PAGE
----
IAS lateral Entry Pros cons – 5 Pros & Cons You Need to Know

IAS lateral Entry Pros cons – 5 Pros & Cons You Need to Know -Hello friends Welcome to studydhaba.com . here we will Discuss About 5 Pros and cons of Lateral Entry into Civil Services . India Government Invited Application for 10 Posts in these Departments .

  • Revenue, Financial Services
  • Economic Affairs
  • Agriculture
  • Cooperation & Farmers’ Welfare
  • Road Transport & Highways
  • Shipping, Environment
  • Forests and Climate Change
  • New & Renewable Energy
  • Civil Aviation and Commerce.

Candidates can apply online from June 15 to July 30 (1700 IST). In its announcement, the government has set some general parameters for eligibility.

IAS lateral Entry Pros cons - 5 Pros & Cons You Need to Know

Qualification For Lateral Entry in Civil Services

  • A minimum age limit for applications has been set at 40 as of July 1, 2018
  • Must be a graduate “from a recognised university/institute”.
  • Minimum of 15 years work-experience for those coming in from academia or private sector

These lateral entrants into the civil service will be offered a three-year contract, which the government can extend to five years depending on performance.

Pros of lateral entry:

  1. The lack of specialisation across the top tier of Indian bureaucracy is a concern that has remained unaddressed until now.
  2. IAS officers get recruited at a very early age via the UPSC exams. It is difficult to gauge their administrative judgement and capabilities then. Some may pass with flying colours, while others don’t make the cut even later on in their careers. Allowing for lateral entry of seasoned professionals and experts into the service makes up for this deficiency.
  3. Career promotions in the IAS move along seamlessly with few impediments along the way. Attempts to introduce ‘meritocracy’ hasn’t quite worked out. Bringing in experts from the professional sphere is expected to shake the IAS out of their comfort zone.
  4. This isn’t the first time that the government brought in professionals from the private sector or academia into the top tier of government. Take a look at the Finance Ministry, Reserve Bank of India and even the current NITI Aayog, which have hired the likes of Raghuram Rajan, Arvind Subramanian and Arvind Panagriya to name a few.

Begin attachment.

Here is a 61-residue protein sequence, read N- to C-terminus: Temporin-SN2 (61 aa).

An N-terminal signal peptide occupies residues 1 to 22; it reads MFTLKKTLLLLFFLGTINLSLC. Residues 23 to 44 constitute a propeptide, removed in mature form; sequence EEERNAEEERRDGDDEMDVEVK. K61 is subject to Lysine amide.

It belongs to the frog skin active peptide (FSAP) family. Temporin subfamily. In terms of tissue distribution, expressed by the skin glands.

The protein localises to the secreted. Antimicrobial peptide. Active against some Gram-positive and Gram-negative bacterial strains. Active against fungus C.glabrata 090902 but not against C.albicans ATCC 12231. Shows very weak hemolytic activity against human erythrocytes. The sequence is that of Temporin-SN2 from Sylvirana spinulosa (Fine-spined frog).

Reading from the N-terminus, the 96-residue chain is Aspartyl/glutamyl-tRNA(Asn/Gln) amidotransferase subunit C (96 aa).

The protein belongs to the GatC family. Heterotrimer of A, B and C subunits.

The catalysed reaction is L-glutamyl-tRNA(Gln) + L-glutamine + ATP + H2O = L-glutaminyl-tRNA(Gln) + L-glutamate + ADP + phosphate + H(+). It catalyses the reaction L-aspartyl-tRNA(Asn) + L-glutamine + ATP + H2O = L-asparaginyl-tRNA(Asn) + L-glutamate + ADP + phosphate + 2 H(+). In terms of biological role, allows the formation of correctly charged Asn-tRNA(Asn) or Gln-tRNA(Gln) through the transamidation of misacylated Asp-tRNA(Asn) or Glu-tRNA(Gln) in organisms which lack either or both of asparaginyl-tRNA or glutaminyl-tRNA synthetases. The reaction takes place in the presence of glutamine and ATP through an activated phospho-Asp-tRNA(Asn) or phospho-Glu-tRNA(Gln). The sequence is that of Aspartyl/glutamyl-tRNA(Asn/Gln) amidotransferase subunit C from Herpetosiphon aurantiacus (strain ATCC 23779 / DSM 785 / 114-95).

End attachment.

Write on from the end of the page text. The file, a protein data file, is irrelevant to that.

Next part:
5. The IAS was designed for a time when the State was all-powerful. That reality somewhat changed with liberalisation in 1991, where the state was compelled to cede more space to markets. Therefore, it becomes more critical for the government to ascertain the impact its policy decisions have on various stakeholders such as the private sector, non-profits, and general public, i.e. those who have experienced government from the outside.

Cons of Lateral Entry into Civil Services

  1. Lateral entrants from the private sector and academia may not work well with the bureaucracy. The same pretty much goes for any inter-sector scenario. Differences in work culture, turf wars and systemic inertia often come in the way.
  2. It’s important to gauge what processes the Centre has put in place to ease the transition and establish authority. Candidates coming from the outside may not know the nuances of the system which can be exploited against them in any number of ways.
  3. The IAS establishment is likely to baulk at lateral entrants who haven’t made it through probably the hardest open competitive exam in the world, but because of privilege and social networks.
  4. One of the distinguishing aspects that the current crop of IAS officers can hold up is their experience in the field, serving some of the poorest districts in our hinterlands. Those entering from privileged backgrounds and the private sector may have never seen a village school.
  5. There are also concerns that the introduction of pro-establishment candidates through lateral entry at the position of joint secretary could stifle good civil servants who are resisting against something inadvisable that the government seeks to do.

IAS lateral Entry Pros cons – 5 Pros & Cons You Need to Know